I had students with elementary grade lexiles reading AND participating in discussion on Fahrenheit 451.  Students who had never before spoken in class had the confidence to offer their findings.

I am a hard-core advocate of Notice and Note.  I am attending another Beers and Probst conference in February for the Nonfiction signposts.  CAN’T WAIT!

Give it a try.  You won’t be disappointed.


New Year, New Start

Here I am, on the evening on January 5, 2016, beginning to fulfill this year’s New Year’s resolution – write a blog.

I was inspired to start blogging when my assistant principal connected me with Twitter last fall (yes, I am just slightly behind).  J  I thought Twitter was simply a pop culture medium where teenagers and celebrities shared momentous events in their lives.  I had no idea that Twitter is a place for professionals to share thoughts, educational best practices, and advice on teaching.

I went to Twitter a few times just trying to understand the ins and outs.  It was clear when I entered my first educational chat that I had no idea what I was doing.  I didn’t understand the acronyms (PLN, Ss, Ts, etc.), and yes, I Googled them.  Before long, I was participating in chats.  The wealth of knowledge was astounding.  Twitter had opened my eyes to a world of education I had never known.

In these chats, educators from around the world offer strategies and tips for teachers and administrators to take back and use in their own schools.  There is no “show-boating.”  There is no “hiding the good stuff” – everybody who participates in these chats has one very common goal – “do what’s best for kids.”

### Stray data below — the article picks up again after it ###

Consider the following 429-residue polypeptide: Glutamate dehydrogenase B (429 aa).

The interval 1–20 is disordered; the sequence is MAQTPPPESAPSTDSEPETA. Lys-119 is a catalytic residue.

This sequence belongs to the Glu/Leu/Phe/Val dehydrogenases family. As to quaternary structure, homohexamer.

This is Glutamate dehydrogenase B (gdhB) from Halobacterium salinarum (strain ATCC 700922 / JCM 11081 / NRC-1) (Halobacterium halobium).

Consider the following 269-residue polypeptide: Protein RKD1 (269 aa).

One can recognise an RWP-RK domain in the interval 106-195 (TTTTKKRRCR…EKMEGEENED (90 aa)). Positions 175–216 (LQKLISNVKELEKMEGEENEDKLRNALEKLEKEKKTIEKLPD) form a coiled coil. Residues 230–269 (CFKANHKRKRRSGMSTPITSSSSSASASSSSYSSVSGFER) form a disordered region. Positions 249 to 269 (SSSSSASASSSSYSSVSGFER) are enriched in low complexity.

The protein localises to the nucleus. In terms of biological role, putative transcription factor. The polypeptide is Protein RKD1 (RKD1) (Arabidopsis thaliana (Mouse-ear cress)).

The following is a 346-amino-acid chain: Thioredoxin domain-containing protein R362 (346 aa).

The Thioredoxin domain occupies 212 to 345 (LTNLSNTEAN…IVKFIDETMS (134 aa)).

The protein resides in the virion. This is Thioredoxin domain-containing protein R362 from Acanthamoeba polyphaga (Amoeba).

So why did it take me so long to join the ranks of Twitter and blogs?  I had shied away mostly because I thought I was too busy.  We all know teaching is a serious time commitment, and I thought these mediums would inhibit productivity.  I was so very wrong.  Twitter has inspired me in ways few other professional development opportunities have.

Thanks to Twitter leaders and bloggers Pernille Ripp (@pernilleripp), Starr Sackstein (@mssackstein), Alice Keeler (@alicekeeler), and others.  You have empowered me as an educator.  You have pushed me to try new things in the classroom …things that have directly benefited my students.  In just the last four months, I have researched, created, and applied so many new instructional strategies with my 8th graders.

So, why am I blogging here today?  In addition to the blogs and Tweets that inspired me to try new things, some were reminiscent of my own views and experiences in education.  I read some posts that I felt had been written about my own classroom.  I had never blogged because I didn’t feel that I had anything to say that other educators would want to read. (What unique things do I implement in the classroom that is worthwhile to anyone else?)  But, when I repeatedly read blogs that I felt like I could have written, I began pondering my role in the blogging universe.

So…here it is.  My first blog. I hope I can inspire others as so many of you have inspired me.

Thanks for reading,

Sara Hoeppner

“The most important story we will ever write in life is our own – not with ink, but with our daily choices.”

-Richard Paul Evans